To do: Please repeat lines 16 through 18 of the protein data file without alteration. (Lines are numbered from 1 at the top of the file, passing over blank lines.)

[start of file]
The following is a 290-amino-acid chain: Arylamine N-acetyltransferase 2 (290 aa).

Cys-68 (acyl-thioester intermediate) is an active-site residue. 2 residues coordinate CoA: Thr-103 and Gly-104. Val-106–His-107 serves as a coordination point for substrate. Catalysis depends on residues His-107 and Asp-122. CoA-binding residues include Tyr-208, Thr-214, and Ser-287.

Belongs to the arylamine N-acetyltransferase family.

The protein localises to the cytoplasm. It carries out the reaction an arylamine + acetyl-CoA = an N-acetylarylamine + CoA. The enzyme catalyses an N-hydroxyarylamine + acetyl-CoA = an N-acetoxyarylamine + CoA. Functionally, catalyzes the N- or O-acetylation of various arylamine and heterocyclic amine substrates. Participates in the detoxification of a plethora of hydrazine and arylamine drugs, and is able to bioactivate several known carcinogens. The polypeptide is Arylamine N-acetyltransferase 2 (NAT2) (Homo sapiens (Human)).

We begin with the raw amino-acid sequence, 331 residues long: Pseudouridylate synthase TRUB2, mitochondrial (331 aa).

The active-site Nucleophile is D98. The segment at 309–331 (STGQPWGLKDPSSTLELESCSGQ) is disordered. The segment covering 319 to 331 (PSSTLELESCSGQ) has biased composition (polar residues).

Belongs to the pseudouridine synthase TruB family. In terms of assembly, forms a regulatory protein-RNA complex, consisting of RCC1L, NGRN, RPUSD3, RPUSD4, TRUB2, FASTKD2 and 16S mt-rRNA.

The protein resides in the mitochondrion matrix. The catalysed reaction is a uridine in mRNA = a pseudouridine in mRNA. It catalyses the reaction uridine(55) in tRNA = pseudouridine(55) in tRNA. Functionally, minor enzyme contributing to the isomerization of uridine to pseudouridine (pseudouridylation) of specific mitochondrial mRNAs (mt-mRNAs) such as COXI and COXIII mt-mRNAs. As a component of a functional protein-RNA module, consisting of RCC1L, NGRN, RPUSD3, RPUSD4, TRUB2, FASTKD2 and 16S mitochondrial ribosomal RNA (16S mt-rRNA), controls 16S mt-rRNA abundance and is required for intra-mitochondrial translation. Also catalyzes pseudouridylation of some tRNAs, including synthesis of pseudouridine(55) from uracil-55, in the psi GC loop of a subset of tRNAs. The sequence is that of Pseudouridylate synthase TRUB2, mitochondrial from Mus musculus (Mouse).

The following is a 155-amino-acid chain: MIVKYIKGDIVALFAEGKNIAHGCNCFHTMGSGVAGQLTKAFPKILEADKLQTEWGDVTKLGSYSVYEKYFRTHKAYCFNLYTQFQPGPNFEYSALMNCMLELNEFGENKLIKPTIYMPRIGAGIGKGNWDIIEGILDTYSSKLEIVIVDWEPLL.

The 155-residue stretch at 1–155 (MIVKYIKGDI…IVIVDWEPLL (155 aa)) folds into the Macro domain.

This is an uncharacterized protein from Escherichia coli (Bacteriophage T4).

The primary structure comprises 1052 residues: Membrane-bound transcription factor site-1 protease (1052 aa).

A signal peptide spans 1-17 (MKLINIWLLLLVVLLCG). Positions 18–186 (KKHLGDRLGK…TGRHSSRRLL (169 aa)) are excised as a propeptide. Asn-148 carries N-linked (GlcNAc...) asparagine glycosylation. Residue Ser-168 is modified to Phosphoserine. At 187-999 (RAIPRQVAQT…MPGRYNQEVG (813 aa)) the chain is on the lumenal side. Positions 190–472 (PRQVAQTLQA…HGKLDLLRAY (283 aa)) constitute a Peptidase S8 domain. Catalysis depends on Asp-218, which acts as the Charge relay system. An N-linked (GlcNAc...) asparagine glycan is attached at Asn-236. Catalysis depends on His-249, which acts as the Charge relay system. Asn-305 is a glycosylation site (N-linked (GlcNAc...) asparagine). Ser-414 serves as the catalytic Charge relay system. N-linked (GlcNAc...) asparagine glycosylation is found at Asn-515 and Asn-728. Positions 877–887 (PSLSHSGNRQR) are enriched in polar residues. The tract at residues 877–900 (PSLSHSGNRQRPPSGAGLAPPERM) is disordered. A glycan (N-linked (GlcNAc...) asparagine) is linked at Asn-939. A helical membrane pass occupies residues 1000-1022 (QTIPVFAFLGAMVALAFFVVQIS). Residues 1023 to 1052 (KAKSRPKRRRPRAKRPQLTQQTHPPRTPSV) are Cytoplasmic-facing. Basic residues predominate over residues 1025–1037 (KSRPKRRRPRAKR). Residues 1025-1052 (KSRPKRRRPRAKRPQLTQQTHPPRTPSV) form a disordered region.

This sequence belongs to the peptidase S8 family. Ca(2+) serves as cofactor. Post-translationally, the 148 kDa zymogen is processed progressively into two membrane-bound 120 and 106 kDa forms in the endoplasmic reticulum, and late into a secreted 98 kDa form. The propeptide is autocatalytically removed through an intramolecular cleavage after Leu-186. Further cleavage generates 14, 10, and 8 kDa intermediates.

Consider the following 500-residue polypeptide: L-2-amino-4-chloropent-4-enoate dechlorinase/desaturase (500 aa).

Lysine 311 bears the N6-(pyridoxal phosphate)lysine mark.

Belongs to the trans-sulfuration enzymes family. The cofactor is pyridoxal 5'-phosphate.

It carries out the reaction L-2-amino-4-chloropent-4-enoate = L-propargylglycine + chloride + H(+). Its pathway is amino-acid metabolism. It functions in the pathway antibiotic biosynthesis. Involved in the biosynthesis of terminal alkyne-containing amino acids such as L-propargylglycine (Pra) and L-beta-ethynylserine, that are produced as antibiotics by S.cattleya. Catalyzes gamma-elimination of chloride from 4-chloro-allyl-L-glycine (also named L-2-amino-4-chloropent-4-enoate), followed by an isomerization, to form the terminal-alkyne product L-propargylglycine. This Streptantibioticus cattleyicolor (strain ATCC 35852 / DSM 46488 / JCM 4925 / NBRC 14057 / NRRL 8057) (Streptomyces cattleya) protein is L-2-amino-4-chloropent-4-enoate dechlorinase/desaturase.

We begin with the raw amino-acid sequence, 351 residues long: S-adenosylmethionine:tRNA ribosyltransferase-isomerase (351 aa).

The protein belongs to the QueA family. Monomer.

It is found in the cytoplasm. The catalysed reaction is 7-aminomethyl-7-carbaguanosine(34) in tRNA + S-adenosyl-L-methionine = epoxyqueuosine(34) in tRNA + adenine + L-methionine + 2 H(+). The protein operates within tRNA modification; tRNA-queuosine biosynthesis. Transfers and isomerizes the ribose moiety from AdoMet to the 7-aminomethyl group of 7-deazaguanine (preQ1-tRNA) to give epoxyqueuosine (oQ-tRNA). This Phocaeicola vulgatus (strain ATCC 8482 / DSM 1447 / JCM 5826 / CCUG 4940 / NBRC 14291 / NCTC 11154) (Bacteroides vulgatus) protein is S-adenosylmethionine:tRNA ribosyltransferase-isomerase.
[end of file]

Lysine 311 bears the N6-(pyridoxal phosphate)lysine mark.

Belongs to the trans-sulfuration enzymes family. The cofactor is pyridoxal 5'-phosphate.

It carries out the reaction L-2-amino-4-chloropent-4-enoate = L-propargylglycine + chloride + H(+). Its pathway is amino-acid metabolism. It functions in the pathway antibiotic biosynthesis. Involved in the biosynthesis of terminal alkyne-containing amino acids such as L-propargylglycine (Pra) and L-beta-ethynylserine, that are produced as antibiotics by S.cattleya. Catalyzes gamma-elimination of chloride from 4-chloro-allyl-L-glycine (also named L-2-amino-4-chloropent-4-enoate), followed by an isomerization, to form the terminal-alkyne product L-propargylglycine. This Streptantibioticus cattleyicolor (strain ATCC 35852 / DSM 46488 / JCM 4925 / NBRC 14057 / NRRL 8057) (Streptomyces cattleya) protein is L-2-amino-4-chloropent-4-enoate dechlorinase/desaturase.